Some secrets are OK to tell, sometimes
by Rikki Hall
My dear friend Zane challenged me the other day about whether Hellbender Press should be publishing articles about remote backpacking spots few people know about. He wondered aloud whether such places might best be kept secret for fear they might become popular and lose their charm.
Fishermen are well acquainted with the notion. Favorite pools or coves are rarely mentioned, and the risk of overfishing is quite real. No one wants to trek to a reliable spot only to find the fish no longer bite. Many fishermen enjoy the solitude of the experience as much or more than the catch, and seeing a strange boat in your favorite secluded cove can be distressing.
When you were a kid, you probably had a favorite place you could disappear to when you wanted to be alone—up a tree, behind a hedge, off in a patch of woods. It wasn’t as special if your mom or brother found out about it. A discarded beer can could instantly transform your place of refuge into a place of danger.
Backpackers have similar sensibilities. We consider car camping a pale imitation of the real thing. If you did not carry everything you need in on your back, if your rain plan is to get back in the car and leave, you are not really camping. Backpackers are heavily invested in the experience and want a lot out of it.
No one expects to be alone at a shelter along the Appalachian Trail. Likewise, certain backcountry sites in Great Smoky Mountains National Park require not just a permit, but reservations. In national forests, state parks, and the more remote camps in the national park, you stand a fair chance of being alone. At a truly secluded campsite, gathering firewood is trivial, and you never run into someone else’s trash.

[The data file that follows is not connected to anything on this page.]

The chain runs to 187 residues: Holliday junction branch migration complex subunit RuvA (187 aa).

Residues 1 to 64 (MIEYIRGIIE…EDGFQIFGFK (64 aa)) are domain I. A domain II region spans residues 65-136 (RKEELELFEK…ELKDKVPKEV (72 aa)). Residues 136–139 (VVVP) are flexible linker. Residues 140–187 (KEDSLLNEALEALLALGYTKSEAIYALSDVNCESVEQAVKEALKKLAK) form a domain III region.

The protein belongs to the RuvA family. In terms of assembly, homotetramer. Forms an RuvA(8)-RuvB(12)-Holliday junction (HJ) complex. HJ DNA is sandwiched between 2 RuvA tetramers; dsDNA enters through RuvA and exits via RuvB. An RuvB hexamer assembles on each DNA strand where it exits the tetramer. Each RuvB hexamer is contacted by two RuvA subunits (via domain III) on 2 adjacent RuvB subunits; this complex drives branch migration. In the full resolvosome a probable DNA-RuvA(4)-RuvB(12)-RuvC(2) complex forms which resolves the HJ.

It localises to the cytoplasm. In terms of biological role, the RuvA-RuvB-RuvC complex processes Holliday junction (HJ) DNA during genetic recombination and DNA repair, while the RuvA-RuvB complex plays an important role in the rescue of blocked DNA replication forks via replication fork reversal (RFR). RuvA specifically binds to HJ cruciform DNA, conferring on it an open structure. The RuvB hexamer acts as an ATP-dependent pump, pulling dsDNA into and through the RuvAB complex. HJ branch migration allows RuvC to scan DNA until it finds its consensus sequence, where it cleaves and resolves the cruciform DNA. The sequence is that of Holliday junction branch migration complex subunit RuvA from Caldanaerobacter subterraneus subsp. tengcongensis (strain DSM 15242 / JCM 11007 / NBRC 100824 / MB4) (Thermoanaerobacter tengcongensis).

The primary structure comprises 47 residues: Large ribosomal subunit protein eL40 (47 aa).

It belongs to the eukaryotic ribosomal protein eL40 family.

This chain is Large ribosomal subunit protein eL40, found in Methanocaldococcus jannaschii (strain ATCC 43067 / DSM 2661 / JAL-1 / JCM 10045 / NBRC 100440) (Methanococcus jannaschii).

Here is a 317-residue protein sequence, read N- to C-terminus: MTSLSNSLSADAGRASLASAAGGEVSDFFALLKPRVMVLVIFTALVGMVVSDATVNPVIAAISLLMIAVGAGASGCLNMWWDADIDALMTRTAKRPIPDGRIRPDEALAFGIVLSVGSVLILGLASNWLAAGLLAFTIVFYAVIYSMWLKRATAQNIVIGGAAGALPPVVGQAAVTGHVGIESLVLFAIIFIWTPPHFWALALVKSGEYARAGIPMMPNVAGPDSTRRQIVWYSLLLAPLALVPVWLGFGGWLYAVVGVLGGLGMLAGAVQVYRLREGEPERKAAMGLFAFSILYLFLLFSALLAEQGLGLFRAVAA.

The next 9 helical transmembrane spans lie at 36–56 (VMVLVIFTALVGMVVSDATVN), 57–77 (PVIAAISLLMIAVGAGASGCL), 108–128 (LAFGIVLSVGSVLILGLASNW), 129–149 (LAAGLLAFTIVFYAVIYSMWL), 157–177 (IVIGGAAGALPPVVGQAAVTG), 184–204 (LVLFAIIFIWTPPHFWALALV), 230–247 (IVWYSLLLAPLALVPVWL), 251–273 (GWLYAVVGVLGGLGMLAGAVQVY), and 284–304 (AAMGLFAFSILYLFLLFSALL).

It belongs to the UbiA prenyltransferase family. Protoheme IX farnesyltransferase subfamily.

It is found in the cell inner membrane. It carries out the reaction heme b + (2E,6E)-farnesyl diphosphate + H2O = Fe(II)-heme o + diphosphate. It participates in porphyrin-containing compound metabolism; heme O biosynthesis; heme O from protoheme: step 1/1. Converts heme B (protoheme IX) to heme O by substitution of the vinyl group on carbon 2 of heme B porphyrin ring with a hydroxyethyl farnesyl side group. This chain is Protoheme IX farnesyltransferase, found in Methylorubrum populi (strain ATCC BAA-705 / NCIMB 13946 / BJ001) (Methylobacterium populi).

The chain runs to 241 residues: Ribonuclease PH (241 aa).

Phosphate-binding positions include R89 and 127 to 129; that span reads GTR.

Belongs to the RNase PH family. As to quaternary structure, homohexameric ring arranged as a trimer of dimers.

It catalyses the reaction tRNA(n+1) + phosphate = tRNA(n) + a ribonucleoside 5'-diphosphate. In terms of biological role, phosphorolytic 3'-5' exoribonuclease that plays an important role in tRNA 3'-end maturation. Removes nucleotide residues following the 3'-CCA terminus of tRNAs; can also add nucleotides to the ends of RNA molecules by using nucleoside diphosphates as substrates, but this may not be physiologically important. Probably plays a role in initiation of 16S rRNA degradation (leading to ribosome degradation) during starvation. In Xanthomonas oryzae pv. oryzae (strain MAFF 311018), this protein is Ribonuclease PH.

You know a campsite has been compromised if you find carelessly discarded trash or branches hacked off live trees. These are signs of not just human presence, but dumbasses. Hacking up a live tree is poor form because it hurts the tree and provides nothing but green wood you’ll have a hell of a time burning. Zane doesn’t want fools too inconsiderate or lazy to pack out their garbage or incapable of building a fire out in the wilderness, and neither do I.
We both know, however, that people have to value wilderness for it to be preserved. First-hand experience in wild places affords the deepest love and appreciation, and Zane may be right that novice backpackers need to be initiated not through trail guidebooks and magazines, but by learning directly from someone who can teach no-trace camping, map reading, mountaineering, trail cooking, safety, and all the things you need to know to be comfortable deep in the wilderness.
Strapping 20 pounds onto your back and wandering into the woods is a self-selecting act. It implies a level of commitment and planning that normally precludes dumbasses. As disappointing as it might be to arrive at camp after hiking five miles and find another group has already pitched their tents, my experience has been that you meet fine folks in those circumstances. They hiked five miles in as well and had the good taste to pick the same spot you did.
That’s the reality that I think justifies writing about remote campsites. Mentioning a place in a brief article might inspire some people to visit, but they will still need to acquire the right topographic map and trail guide, do some planning, and make the effort to get there. Many people will read the article and take from it not the courage to hike miles into the forest, but an appreciation for the forest and what it means to people that like strenuous adventures, self-sufficiency and solitude.
The human soul was forged in wilderness, and wild tales resonate with us all. Edward Abbey probably hasn’t inspired many people to actually disappear into the desert for a month with a heavy iron cauldron and a 50-lb sack of beans, but he planted the fantasy in my head. If we treat wilderness as a secret, we risk forgetting why it ever mattered.
I have a favorite campsite in North Carolina where I have taken several good friends. Getting there is a little too easy and a lot too odd to share. At least one private property owner would never forgive me if I published directions. I still want everyone to know that a spotted skunk might be the most beautiful and delightful four-footed creature you could ever hope to have wander through your camp. There are few places where that can happen, and I don’t want them to grow fewer.
Rikki Hall is managing editor and publisher of Hellbender Press , a non-profit environmental education journal.